Many customers have asked me why their fuel mileage drops during the fall and winter months. The answer is two-fold.
Number one: Your driving habits change considerably during colder months. Consider the fact that you are allowing your vehicle to warm up before driving. We all want to be comfortable. Even though our car isn't moving, the engine is running and consuming fuel. We also tend to drive much slower during the inclement periods of the year. When it snows we move along at a snails' pace. Sometimes when we drive in snow it takes twice as long to get where we are going. These changes make a significant difference in mileage. Number two: All refiners of gasoline, to be sold in the northern states, put additives in their fuels. Some are mere stabalizers and some are antigelling agents. In colder climates fuel will become thicker and does not flow through the fuel system as required. The additives are necessary for proper functioning. These additive fuels, aka winter blends, totally destroy gas mileage. I've seen as much as 15% drops in mileage.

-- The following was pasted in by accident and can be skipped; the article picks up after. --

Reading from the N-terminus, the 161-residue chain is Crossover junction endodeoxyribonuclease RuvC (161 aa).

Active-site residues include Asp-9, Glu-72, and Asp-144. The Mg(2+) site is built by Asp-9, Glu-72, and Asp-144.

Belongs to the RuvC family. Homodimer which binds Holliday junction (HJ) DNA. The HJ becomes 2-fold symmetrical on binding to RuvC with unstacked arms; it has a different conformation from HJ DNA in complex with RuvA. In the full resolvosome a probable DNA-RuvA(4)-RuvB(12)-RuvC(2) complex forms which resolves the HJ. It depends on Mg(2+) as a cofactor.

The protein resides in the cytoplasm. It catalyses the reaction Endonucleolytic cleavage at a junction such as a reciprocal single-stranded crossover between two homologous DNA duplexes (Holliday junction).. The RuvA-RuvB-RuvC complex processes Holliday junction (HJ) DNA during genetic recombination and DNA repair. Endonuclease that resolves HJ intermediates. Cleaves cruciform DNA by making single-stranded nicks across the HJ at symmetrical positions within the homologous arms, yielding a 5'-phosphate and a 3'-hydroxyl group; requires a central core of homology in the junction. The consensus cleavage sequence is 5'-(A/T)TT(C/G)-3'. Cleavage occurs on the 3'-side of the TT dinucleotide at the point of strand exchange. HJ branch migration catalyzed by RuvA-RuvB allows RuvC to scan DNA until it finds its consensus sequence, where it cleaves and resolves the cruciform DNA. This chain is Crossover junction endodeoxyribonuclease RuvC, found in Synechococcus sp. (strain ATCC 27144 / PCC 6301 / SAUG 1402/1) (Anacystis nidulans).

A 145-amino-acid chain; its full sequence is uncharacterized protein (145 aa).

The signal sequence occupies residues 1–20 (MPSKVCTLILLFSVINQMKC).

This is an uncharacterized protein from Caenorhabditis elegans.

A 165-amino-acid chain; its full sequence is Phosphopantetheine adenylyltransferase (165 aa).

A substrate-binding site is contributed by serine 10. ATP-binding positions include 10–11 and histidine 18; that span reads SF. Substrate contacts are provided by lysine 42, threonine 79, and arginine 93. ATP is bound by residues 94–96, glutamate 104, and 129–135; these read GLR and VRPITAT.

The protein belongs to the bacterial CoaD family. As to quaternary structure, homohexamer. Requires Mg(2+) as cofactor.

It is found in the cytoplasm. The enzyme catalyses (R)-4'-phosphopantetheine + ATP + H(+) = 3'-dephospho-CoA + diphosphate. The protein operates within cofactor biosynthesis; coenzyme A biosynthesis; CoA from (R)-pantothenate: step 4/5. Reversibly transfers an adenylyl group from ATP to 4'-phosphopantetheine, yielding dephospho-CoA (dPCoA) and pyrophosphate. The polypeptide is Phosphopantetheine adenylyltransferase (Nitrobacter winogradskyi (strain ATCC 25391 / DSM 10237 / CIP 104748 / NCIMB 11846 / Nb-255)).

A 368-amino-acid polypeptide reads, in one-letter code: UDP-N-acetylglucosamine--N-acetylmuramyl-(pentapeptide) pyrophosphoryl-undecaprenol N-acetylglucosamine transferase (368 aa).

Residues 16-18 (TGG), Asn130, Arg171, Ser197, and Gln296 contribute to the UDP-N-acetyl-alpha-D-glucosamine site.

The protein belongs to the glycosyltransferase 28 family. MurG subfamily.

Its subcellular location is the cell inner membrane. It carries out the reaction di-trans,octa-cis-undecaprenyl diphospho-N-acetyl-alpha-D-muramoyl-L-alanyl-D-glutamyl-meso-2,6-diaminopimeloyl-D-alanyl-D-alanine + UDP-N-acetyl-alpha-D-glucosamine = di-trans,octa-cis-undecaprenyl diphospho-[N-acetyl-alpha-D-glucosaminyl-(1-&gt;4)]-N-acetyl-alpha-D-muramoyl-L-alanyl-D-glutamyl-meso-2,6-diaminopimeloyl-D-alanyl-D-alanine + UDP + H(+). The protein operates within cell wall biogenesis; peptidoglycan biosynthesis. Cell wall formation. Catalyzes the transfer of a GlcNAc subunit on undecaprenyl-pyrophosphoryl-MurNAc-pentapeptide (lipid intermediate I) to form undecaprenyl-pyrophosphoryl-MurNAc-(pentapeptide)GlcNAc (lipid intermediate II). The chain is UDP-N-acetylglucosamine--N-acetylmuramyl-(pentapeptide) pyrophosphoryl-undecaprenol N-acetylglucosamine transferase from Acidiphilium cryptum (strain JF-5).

In the last five years many manufacturers have been able to increase the fuel mileage of many models by further decreasing weight and making their bodies more streamlined. The basic engine has not changed much. The lofty goal of fifty mile per gallon vehicles is a hard one to reach. Many models have already peaked as far as mileage is concerned.
Even hybrid vehicles, that utilize lithium battery technology to accomplish better gas mileage, have the drawback of needing to be charged. The average cost of charging said batteries to drive forty miles is about $2.50. To reach a federally mandated goal of fifty miles per gallon, new technologies out side of gasoline will need to be devised. The internal combustion engine will never be more than fifty percent efficient. Right now it is around thirty eight percent efficient.